Human Integumentary System
The human integumentary system is made up of the skin, hair, nails, and glands, and serves many protective functions for the body. It prevents excessive water loss, keeps out microorganisms that could cause illness, and protects the underlying tissues from mechanical damage. Pigments in the skin called melanin absorb and reflect the sun's harmful ultraviolet radiation. The skin helps to regulate the body temperature. If heat builds up in the body, sweat glands in the skin produce more sweat which evaporates and cools the skin. In addition, when the body overheats, blood vessels in the skin expand and bring more blood to the surface, which allows body heat to be lost. If the body is too cold, on the other hand, the blood vessels in the skin contract, resulting in less blood is at the body surface, and heat is conserved. In addition to temperature regulation, the skin serves as a minor excretory organ, since sweat removes small amounts of nitrogenous wastes produced by the body. The skin also functions as a sense organ since it contains millions of nerve endings that detect touch, heat, cold, pain, and pressure. Finally, the skin produces vitamin D in the presence of sunlight, and renews and repairs damage to itself.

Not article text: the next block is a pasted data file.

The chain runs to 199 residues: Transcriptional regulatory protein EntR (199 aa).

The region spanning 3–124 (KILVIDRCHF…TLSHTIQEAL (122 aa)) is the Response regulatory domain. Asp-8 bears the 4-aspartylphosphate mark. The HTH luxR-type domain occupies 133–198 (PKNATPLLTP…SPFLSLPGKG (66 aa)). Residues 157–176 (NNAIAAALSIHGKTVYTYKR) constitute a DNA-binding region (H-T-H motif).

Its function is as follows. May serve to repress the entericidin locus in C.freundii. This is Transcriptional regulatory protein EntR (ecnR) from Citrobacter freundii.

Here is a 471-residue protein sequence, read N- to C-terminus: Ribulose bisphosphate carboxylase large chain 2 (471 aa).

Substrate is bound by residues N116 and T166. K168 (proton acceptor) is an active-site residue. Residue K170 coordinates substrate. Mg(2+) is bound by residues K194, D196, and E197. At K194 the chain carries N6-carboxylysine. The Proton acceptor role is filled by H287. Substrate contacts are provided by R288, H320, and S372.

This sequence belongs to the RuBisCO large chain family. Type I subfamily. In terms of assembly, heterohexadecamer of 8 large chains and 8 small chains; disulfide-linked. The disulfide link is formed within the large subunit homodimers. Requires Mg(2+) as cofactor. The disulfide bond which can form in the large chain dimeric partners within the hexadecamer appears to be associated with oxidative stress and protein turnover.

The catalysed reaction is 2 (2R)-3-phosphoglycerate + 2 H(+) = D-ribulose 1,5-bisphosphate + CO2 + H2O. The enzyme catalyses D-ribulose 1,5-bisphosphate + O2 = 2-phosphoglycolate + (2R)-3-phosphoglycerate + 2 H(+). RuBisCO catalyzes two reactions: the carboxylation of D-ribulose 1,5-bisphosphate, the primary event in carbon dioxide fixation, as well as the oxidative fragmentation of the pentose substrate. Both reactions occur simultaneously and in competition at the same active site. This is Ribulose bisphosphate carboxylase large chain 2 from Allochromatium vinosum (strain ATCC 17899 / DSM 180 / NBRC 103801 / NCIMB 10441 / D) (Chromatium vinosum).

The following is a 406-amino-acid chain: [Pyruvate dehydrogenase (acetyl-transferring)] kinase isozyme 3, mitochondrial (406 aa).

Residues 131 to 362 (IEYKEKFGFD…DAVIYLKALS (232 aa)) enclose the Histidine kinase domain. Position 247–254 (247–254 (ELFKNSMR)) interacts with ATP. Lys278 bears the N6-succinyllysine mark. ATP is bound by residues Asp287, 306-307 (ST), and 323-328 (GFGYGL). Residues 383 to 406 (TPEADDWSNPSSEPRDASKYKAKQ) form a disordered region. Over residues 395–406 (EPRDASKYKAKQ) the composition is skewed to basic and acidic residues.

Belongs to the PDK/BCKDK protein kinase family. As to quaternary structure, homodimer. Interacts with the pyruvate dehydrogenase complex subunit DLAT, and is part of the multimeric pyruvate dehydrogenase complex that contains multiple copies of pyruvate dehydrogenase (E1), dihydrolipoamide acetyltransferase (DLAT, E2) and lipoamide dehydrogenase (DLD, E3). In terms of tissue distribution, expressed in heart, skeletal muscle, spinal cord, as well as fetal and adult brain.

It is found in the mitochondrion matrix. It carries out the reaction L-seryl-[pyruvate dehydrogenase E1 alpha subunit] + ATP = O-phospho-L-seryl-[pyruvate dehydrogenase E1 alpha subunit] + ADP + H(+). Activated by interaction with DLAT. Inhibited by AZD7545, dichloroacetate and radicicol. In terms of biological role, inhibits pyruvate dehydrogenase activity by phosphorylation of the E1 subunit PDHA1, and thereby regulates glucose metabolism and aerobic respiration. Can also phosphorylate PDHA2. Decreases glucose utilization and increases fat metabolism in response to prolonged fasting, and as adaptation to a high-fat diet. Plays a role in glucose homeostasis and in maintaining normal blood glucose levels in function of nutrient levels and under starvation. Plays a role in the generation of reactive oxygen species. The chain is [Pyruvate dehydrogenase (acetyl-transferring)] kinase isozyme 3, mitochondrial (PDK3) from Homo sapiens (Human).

In an adult, the skin covers about 21.5 sq ft (2 sq m), and weighs about 11 lb (5 kg). Depending on location, the skin ranges from 0.02-0.16 in (0.5-4.0 mm) thick. Its two principal parts are the outer layer, or epidermis, and a thicker inner layer, the dermis. A subcutaneous layer of fatty or adipose tissue is found below the dermis. Fibers from the dermis attach the skin to the subcutaneous layer, and the underlying tissues and organs also connect to the subcutaneous layer.
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